Tuesday, November 16, 2010

A bit out of my league...

Ok, so today I want to talk about something entirely different than I usually do.

Basically, I want to write about the psychology of the subprime mortgage crisis in the states. I want to do this, not because I think I am the first person to have thought that this would be a good idea. I am sure somebody has written a book on it and probably been on Oprah or at least the Freakonomics podcast. I think that there’s such a huge human psychological element to all this and I don’t think it’s been explored adequately. I think people have focused on the psychology of the outcome of the financial meltdown (people losing houses and jobs, fear, greed, anxiety) and have focused on individual stories (for example: Planet Money, a free podcast from NPR does a great job of asking real people about what has happened to them as a result of the meltdown.) But I haven’t read a book yet that specifically discusses the psychology that got us to the point of meltdown. The closest thing I’ve read is Michael Lewis’ FANTASTIC book The Big Short (which if you haven’t read it, STOP READING THIS, and get in your car or go to Amazon and buy it. It’s fascinating.) In this book he articulately details the story of those that saw the meltdown coming, how they were able to predict it, and exactly what they did about it.  He hits on some of the psychological details of how people were able to see a pattern in the chaos, but doesn’t really focus on it.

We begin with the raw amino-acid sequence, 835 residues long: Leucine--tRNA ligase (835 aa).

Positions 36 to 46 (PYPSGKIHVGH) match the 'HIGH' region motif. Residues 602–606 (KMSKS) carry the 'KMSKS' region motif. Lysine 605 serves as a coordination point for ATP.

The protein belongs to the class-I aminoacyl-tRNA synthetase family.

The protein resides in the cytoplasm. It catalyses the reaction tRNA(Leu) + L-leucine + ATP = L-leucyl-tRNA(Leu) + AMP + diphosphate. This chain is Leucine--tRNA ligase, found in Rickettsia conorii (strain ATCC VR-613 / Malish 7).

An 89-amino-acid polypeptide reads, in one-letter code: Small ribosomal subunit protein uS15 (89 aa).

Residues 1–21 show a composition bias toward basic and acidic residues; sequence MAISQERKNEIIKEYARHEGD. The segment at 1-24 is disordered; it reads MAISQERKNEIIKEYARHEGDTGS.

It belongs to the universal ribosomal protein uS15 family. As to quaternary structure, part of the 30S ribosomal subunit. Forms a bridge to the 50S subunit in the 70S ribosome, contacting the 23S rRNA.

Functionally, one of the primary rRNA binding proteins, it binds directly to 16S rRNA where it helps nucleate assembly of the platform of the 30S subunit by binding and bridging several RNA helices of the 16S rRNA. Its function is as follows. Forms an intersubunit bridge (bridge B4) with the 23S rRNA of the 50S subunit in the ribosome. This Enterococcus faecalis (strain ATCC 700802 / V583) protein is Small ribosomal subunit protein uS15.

Disclaimer time: I am (as will become increasingly obvious) not an economics expert. I am a person who reads a lot, and because we’ve been overseas for most of this disaster, I’ve been able to watch it from afar. I care very much about my country, and about what’s happened and will happen to small businesses, retirement, and future funding for health care and education in America, so I think I have a vested interest in doing my best to understand what’s going on.

I have found that to discuss anything about this financial meltdown, (which I would’ve called The Big Clusterf&*%k (TBC) had I been Michael Lewis, but to each his own) you have to understand a little bit about why it happened. I think this is an imperative step, and I also think it’s one that most Americans have thus far successfully avoided. Which is very unfortunate. Because that leads to discussions not based on fact, not even on theory, but based entirely on emotion. And while I will discuss that later, I don’t think that emotion serves us well when we are trying to understand something like this.

Again, I am not a financial expert, so I am going to explain this how I understand it. Go and ask your broker/lawyer for the real story.